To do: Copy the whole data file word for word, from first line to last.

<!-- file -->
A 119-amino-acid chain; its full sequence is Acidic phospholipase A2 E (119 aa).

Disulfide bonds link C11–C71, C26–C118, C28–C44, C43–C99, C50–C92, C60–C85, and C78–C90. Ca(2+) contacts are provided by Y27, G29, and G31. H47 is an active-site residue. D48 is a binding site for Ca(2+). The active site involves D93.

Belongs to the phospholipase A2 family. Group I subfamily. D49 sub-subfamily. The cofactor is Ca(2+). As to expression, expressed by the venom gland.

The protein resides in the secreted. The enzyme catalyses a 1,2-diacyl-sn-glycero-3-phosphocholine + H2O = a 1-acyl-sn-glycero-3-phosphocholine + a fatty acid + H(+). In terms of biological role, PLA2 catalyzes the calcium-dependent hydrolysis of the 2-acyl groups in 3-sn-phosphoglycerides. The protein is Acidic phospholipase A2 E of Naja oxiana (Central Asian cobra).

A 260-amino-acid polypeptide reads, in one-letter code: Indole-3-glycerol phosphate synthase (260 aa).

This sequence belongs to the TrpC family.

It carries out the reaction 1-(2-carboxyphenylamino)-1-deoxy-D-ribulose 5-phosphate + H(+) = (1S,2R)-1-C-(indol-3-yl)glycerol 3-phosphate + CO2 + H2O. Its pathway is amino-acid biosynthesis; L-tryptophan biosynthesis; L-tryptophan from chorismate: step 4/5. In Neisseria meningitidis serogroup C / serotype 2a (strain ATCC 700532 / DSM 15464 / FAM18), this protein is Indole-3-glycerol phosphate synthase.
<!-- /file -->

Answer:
A 119-amino-acid chain; its full sequence is Acidic phospholipase A2 E (119 aa).

Disulfide bonds link C11–C71, C26–C118, C28–C44, C43–C99, C50–C92, C60–C85, and C78–C90. Ca(2+) contacts are provided by Y27, G29, and G31. H47 is an active-site residue. D48 is a binding site for Ca(2+). The active site involves D93.

Belongs to the phospholipase A2 family. Group I subfamily. D49 sub-subfamily. The cofactor is Ca(2+). As to expression, expressed by the venom gland.

The protein resides in the secreted. The enzyme catalyses a 1,2-diacyl-sn-glycero-3-phosphocholine + H2O = a 1-acyl-sn-glycero-3-phosphocholine + a fatty acid + H(+). In terms of biological role, PLA2 catalyzes the calcium-dependent hydrolysis of the 2-acyl groups in 3-sn-phosphoglycerides. The protein is Acidic phospholipase A2 E of Naja oxiana (Central Asian cobra).

A 260-amino-acid polypeptide reads, in one-letter code: Indole-3-glycerol phosphate synthase (260 aa).

This sequence belongs to the TrpC family.

It carries out the reaction 1-(2-carboxyphenylamino)-1-deoxy-D-ribulose 5-phosphate + H(+) = (1S,2R)-1-C-(indol-3-yl)glycerol 3-phosphate + CO2 + H2O. Its pathway is amino-acid biosynthesis; L-tryptophan biosynthesis; L-tryptophan from chorismate: step 4/5. In Neisseria meningitidis serogroup C / serotype 2a (strain ATCC 700532 / DSM 15464 / FAM18), this protein is Indole-3-glycerol phosphate synthase.